Thanks Guys, I've checked for Ketones but I don't have any which is really good!! I've been working a little over 3 hours to get it down and last I checked it it had made its way down to 452 so we are making some process, SLOWLY but least it's starting to come down. I've drank 3 bottles of water, I hate days like this but it's a part of living with Diabetes we have our good days and we have our bad days!!!

Hi Jessica,
it's common for us to think that a correction based on BG X is going to start making BG go down within 15-20 minutes.
But if you had a bad infusion site, and high BG, you are lacking the basal insulin that you usually have in your system. So your BG at 469 is likely still RISING. So 20 minutes later, it was 519 instead of 580, for example because the correction slowed down the rise. Now that I have CGMS, it's obvious to me when this happens.
Also, at that high level, the amount of inaccuracy in the meter BG is high, and 469 might have really been 490, and 519 could have been 500.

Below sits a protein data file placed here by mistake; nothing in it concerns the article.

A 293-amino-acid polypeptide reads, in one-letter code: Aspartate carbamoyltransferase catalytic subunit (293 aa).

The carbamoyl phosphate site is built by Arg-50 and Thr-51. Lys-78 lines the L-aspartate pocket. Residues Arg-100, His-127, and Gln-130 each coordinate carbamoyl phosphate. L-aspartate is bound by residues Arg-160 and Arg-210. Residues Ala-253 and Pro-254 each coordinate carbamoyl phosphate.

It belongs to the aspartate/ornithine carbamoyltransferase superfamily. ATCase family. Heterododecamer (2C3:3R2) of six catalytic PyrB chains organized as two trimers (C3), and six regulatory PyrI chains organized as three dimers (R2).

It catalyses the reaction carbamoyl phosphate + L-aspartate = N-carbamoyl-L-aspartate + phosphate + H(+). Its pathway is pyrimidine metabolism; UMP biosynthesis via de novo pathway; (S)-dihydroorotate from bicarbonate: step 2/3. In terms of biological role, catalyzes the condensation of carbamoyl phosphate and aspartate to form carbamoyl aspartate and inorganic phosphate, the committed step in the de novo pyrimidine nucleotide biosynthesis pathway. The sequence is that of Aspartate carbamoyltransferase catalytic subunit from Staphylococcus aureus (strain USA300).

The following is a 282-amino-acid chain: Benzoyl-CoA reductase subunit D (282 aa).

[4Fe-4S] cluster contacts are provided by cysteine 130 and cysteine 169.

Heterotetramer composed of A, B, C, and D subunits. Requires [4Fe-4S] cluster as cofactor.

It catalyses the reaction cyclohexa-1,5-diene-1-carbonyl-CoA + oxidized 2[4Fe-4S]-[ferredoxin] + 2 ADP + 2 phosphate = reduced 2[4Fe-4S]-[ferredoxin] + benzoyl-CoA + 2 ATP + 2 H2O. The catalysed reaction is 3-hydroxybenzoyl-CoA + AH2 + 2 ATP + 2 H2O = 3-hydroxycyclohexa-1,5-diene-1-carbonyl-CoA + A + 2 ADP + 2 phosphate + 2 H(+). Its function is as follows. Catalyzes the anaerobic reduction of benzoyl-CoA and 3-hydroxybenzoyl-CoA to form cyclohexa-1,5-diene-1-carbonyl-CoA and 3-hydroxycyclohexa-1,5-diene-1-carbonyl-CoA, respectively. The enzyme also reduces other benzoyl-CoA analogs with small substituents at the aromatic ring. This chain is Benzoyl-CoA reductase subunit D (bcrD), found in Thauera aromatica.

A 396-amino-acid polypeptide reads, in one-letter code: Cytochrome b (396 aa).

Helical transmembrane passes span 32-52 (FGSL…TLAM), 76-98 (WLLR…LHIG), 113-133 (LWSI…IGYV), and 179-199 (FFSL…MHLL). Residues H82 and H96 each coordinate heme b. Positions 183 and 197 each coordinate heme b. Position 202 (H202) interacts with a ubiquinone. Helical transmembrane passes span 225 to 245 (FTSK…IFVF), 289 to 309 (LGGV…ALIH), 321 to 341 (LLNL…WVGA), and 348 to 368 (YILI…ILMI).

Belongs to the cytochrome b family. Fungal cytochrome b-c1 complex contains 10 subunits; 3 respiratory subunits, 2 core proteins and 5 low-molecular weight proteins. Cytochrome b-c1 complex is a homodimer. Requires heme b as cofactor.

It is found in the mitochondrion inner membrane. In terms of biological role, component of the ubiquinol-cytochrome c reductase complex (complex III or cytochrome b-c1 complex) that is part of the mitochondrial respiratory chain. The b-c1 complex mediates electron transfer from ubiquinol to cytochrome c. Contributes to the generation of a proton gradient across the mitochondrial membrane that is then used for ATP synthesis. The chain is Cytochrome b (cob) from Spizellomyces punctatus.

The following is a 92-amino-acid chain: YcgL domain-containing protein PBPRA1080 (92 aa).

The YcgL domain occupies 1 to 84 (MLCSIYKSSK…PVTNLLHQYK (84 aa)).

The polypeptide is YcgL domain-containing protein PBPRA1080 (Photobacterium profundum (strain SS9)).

So when that high, ALWAYS inject with syringe/pen to eliminate the pump infusion site being a possible factor in a continued rise. After correction with syringe, and I don't see a drop in 30 minutes, I do an additional correction by syringe, based on conclusion that BG was still rising. But with correction by pump, I cannot make the same conclusion.

If it's now staying at 519, it means you gave enough insulin to stop the rise.

When your BG is that high, most diabetics become insulin resistant, and need a much higher ICF factor. But you do need to be careful to not overstack the insulin.

I suggest to keep giving corrections by syringe, and also increasing the basal rate on your pump, maybe to 150%. When you see your numbers come down to the 200-300 range, you know the correction is working, and can stop the temp basal. For whatever reason, I find Temp basals help to reduce highs better than more correction doses. And temp basals reduce the impact of stacking too much correction insulin, as they can be turned off.